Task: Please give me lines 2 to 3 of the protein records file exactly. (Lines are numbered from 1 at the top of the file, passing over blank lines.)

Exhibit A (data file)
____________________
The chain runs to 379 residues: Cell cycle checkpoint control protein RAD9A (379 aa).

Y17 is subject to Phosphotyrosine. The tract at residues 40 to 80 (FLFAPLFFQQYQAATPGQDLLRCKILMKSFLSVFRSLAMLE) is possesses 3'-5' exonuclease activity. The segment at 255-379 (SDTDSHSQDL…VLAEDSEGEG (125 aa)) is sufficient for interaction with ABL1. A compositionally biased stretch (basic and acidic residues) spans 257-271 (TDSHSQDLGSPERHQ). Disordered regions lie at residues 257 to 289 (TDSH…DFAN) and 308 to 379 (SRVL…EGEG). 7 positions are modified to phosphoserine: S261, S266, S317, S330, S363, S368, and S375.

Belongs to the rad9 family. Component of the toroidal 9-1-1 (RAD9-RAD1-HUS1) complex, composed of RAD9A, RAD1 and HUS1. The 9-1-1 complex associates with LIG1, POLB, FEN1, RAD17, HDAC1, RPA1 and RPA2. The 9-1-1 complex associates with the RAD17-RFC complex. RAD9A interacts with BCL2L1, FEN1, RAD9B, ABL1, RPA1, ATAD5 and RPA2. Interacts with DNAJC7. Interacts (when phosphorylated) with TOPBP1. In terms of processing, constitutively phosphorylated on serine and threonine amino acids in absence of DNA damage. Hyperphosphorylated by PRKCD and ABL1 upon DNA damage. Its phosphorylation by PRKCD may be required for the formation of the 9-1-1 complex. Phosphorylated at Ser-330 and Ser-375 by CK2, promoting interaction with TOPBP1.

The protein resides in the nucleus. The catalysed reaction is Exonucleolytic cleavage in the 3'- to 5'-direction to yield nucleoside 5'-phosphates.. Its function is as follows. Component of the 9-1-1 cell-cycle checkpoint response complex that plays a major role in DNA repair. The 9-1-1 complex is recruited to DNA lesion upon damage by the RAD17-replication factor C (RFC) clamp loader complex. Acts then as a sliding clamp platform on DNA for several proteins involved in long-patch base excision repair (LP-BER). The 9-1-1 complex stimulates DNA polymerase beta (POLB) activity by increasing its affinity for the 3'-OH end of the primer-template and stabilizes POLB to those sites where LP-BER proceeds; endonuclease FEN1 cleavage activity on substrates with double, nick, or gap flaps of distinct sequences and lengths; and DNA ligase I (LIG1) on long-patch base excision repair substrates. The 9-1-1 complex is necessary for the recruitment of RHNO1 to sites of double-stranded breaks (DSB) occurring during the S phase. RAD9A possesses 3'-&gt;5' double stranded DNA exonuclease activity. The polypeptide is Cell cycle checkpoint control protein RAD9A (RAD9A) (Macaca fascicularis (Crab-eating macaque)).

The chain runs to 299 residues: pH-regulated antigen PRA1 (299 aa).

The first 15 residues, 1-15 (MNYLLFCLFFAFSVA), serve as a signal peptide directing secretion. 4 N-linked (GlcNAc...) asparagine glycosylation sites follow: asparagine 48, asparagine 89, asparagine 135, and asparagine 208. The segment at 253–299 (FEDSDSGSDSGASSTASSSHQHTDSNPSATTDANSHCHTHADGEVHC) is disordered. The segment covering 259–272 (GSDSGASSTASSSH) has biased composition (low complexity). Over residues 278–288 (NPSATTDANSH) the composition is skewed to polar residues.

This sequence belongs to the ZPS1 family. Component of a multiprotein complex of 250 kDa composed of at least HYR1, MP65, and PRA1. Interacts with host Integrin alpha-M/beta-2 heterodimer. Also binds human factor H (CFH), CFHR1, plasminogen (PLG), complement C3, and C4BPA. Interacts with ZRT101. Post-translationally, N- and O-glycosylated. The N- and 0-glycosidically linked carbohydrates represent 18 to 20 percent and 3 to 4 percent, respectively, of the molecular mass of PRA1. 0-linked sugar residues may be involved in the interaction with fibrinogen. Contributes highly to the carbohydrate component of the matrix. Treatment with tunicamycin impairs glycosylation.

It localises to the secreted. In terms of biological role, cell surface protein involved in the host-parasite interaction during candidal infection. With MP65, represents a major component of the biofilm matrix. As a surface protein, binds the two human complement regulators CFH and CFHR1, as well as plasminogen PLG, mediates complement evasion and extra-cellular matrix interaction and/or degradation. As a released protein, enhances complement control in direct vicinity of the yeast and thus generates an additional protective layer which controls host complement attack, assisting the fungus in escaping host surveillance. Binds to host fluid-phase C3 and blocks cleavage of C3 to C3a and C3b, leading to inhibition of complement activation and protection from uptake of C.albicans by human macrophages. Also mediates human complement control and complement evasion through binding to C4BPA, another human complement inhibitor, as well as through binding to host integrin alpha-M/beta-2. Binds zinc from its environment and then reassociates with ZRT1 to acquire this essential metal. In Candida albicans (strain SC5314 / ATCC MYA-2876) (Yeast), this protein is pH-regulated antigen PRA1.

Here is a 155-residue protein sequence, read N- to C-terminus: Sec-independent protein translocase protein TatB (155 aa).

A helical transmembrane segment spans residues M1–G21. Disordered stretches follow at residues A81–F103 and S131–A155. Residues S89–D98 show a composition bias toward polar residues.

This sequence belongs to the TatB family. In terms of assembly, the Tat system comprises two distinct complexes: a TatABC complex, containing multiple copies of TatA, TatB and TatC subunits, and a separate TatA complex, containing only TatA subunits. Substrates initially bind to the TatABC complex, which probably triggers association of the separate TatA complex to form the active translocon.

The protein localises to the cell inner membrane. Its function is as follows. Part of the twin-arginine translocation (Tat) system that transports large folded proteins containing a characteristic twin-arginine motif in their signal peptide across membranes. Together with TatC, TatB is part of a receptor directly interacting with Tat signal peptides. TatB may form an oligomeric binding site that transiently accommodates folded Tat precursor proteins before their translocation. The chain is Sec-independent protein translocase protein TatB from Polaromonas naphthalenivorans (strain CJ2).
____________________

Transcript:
Y17 is subject to Phosphotyrosine. The tract at residues 40 to 80 (FLFAPLFFQQYQAATPGQDLLRCKILMKSFLSVFRSLAMLE) is possesses 3'-5' exonuclease activity. The segment at 255-379 (SDTDSHSQDL…VLAEDSEGEG (125 aa)) is sufficient for interaction with ABL1. A compositionally biased stretch (basic and acidic residues) spans 257-271 (TDSHSQDLGSPERHQ). Disordered regions lie at residues 257 to 289 (TDSH…DFAN) and 308 to 379 (SRVL…EGEG). 7 positions are modified to phosphoserine: S261, S266, S317, S330, S363, S368, and S375.

Belongs to the rad9 family. Component of the toroidal 9-1-1 (RAD9-RAD1-HUS1) complex, composed of RAD9A, RAD1 and HUS1. The 9-1-1 complex associates with LIG1, POLB, FEN1, RAD17, HDAC1, RPA1 and RPA2. The 9-1-1 complex associates with the RAD17-RFC complex. RAD9A interacts with BCL2L1, FEN1, RAD9B, ABL1, RPA1, ATAD5 and RPA2. Interacts with DNAJC7. Interacts (when phosphorylated) with TOPBP1. In terms of processing, constitutively phosphorylated on serine and threonine amino acids in absence of DNA damage. Hyperphosphorylated by PRKCD and ABL1 upon DNA damage. Its phosphorylation by PRKCD may be required for the formation of the 9-1-1 complex. Phosphorylated at Ser-330 and Ser-375 by CK2, promoting interaction with TOPBP1.